Now Two, The Child Is Infection Free
Born with AIDS
The child was born with AIDS two and a half years ago to a HIV-positive mother in Mississippi. According to CBSnews.com, the baby was given faster and stronger treatment than usual. The child was given a three-drug infusion within 30 hours of birth. "That was before tests confirmed the infant was infected and not just at risk from a mother whose HIV wasn't diagnosed until she was in labor," according to the article.
Of the treatment, the baby's doctor, Dr. Hannah Gay, a pediatric HIV specialist at the University of Mississippi, said in an interview, "I just felt like this baby was at higher-than-normal risk, and deserved our best shot."
Dr. Deborah Persaud of Johns Hopkins Children's Center led the investigation that deemed the child "functionally cured," which means the child is in long-term remission even if slight traces of the virus remain.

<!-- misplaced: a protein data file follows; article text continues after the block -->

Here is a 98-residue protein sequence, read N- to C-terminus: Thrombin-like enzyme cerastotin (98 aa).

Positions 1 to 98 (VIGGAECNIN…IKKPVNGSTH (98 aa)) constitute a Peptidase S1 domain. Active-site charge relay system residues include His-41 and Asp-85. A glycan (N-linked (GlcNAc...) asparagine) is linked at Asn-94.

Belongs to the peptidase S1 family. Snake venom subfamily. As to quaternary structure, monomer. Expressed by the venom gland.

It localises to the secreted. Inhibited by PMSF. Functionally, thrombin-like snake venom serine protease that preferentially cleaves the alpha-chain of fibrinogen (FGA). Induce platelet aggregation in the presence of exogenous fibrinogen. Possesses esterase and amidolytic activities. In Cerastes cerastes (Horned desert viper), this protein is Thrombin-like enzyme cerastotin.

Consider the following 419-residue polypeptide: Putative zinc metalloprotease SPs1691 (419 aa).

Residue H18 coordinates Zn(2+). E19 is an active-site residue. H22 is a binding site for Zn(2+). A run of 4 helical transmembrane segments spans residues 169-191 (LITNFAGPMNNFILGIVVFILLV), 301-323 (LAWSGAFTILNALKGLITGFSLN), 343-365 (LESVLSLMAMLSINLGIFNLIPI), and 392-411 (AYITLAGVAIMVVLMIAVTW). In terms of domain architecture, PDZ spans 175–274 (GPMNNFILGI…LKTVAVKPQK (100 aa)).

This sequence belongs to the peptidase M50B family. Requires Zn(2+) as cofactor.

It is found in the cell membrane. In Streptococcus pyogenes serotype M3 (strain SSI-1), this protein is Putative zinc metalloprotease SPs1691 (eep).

Dr. Persaud and her team are planning a study in an attempt to prove that with more aggressive treatment of other high-risk babies "maybe we'll be able to block this reservoir seeding."
Scientists announced earlier this month that the child, who is now two and a half, has been off medication for more than a year and "sophisticated testing uncovered just traces of the virus' genetic material still lingering," according to CBS News' report. At a meeting regarding AIDS in Atlanta, Dr. Anthony Fauci of the National Institutes of Health told The Associated Press of the findings, "You could call this about as close to a cure, if not a cure, that we've seen."
However, the baby's doctor stressed, "We can't promise to cure babies who are infected. We can promise to prevent the vast majority of transmissions if the moms are tested during every pregnancy."
Praying for the future
Meanwhile, she is still seeing the child to check to ensure the disease does not return. Gay said, "I just check for the virus and keep praying that it stays gone."
If so, this case would mark only the second case of the disease being "cured."